Have you heard the one-line joke, usually attributed to Steven Wright, about the dictionary? ‘I finally got around to reading the dictionary’, it goes. ‘Turns out the zebra did it.’ It’s a good joke, but of course ‘zebra’ isn’t the last word in any English dictionary worth the name (what about ‘zoo’, for starters?), and besides, Steven Wright probably never said it. Still, we’ll overlook that and get on with this post comprising a dozen of the choicest and most fascinating facts about dictionaries down the ages.
The first English dictionary, A Table Alphabeticall, published in 1604, described itself as being ‘for the benefit of Ladies … or other unskilfull persons’.
Chambers Dictionary defines a kazoo as ‘a would-be musical instrument’ and an éclair as ‘a cake, long in shape but short in duration’. Read the rest of this entry
The word ‘tweet’ – meaning to post a message or item of information on Twitter – has this month (June 2013) been added to the Oxford English Dictionary or OED. In honour of this occasion, we thought we’d offer some interesting facts about terms associated with Twitter, and the stories surrounding their earlier uses. Many of them have a literary connection.
The word ‘tweet’ – as a verb – is first attested in 1851. It may have been in use earlier than this, but the OED cites 1851 as the earliest known date of the verb’s use. The word features in a poem by George Meredith, novelist and poet, author of Victorian sonnet sequence Modern Love. (Meredith was also the author of the poem ‘The Lark Ascending’, which would later inspire Ralph Vaughan Williams to compose his celebrated piece of music.)
The poem, one of Meredith’s ‘Pastorals’, contains the lines: ‘While the little bird upon the leafless branches / Tweets to its mate a tiny loving note.’ Oddly fitting, since many modern-day tweets posted in praise of people, events, or things, might be described as ‘tiny loving notes’ sent out into the world by those ‘little birds’, Twitter users. (Equally fittingly, when you first sign up for Twitter your ‘avatar’ or profile picture is an egg, while the ‘home’ page of the site is represented by a birdhouse.)
Meredith is credited by the OED with introducing over 130 other words into the language, including enchantingness, huffily, lexiconise (appropriately, meaning to reduce something to a dictionary), overstressed, and slave-drive, as well as the rather good hyphenated adjectival phrase ‘alter-egoistic’. (Somewhat apt for the writer who gave us a novel called The Egoist.)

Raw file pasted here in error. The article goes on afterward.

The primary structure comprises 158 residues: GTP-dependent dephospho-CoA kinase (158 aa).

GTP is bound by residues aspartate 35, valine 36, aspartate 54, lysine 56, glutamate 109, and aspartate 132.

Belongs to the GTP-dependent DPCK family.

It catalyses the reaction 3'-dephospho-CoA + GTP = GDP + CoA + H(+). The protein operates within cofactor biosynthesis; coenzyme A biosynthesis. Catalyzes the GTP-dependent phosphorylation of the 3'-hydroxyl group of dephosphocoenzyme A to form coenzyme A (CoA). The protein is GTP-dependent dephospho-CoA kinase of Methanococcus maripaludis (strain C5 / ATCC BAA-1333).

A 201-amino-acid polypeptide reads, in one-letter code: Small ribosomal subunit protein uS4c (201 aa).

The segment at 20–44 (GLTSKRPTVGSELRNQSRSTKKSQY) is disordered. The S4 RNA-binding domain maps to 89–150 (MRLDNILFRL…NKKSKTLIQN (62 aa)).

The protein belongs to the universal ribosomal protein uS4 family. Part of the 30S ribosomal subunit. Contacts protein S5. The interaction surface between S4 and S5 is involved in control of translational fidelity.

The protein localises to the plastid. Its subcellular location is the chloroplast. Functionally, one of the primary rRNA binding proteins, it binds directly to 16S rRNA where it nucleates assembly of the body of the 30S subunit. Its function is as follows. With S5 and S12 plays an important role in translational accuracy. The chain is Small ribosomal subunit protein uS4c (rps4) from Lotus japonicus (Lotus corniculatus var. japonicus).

Meanwhile, T. S. Eliot gave us ‘twittering’ in his 1935 poem ‘Burnt Norton’, one of his Four Quartets: ‘Not here the darkness, in this twittering world.’ But there are many other terms which have become peculiarly associated with the social networking site, which have had a long history prior to the advent of Twitter in 2006. Take ‘social network’ itself, which is first recorded in the Autobiography of US temperance campaigner J. B. Gough, published in 1845: ‘I again became involved in a dissipated social network.’ (While we’re at it, ‘world wide web’ is first found in 1965 in a book about Charles Darwin, where the authors of the book described Darwin’s work on evolution as being the product of ‘a world-wide web of scientific communication’.)
The verb ‘trend’ – regularly used on Twitter as a verb, in relation to those topics most talked about on the site – goes back over a thousand years with various meanings, used as both a transitive and intransitive verb (the difference being: transitive verbs take a direct object, e.g. to eat something, whereas intransitive verbs don’t take a direct object, e.g. to eat). Most of these senses of the word ‘trend’ relate to turning, whether turning or ‘trending’ wool or making a complete circuit of something. The earliest use of this latter sense is attested from 1580 and comes from John Dee, astrologer to Queen Elizabeth I (and the man who used as his cipher ‘007’, a fact which James Bond creator Ian Fleming would later find useful): ‘You shall trend about the very Northerne and most Easterly point of all Asia.’ ‘Trending’, as a present participle, meanwhile, is attested from 1856.
The word ‘unfollowed’, meaning to have stopped tracking someone’s tweets on Twitter, is first recorded in a more general sense in the early sixteenth century and features in the Prologue to John Ford’s 1634 play Perkin Warbeck, where he uses it about literary fashions (or trends) which have fallen from popularity (specifically, the performing of history plays).
‘Direct message’, predictably, has had a life before Twitter’s ‘DMs’, and is found in the 1850 novel Petticoat Government by Frances Trollope (mother of fellow novelist Anthony Trollope), where mention (there’s another Twitter term) is made of ‘a direct message from Mrs Dorking herself’. However, the phrase is almost certainly older than this.
To ‘favorite’ (or favourite) as a verb has not yet found its way into the OED, though the word has been used as a verb for a long time: an 1817 edition of a periodical, The Trifler, states, ‘Private theatricals have from time immemorial been a favourited amusement.’
There may be others we have missed off, so would be glad to hear from you if there are any other Twitter (or, more generally, internet) terms which have had a life before Twitter/the internet, especially if they can be found in literary texts. You can leave the fruits of your research in the comments below, or, alternatively (and appropriately), you can tweet us @InterestingLit.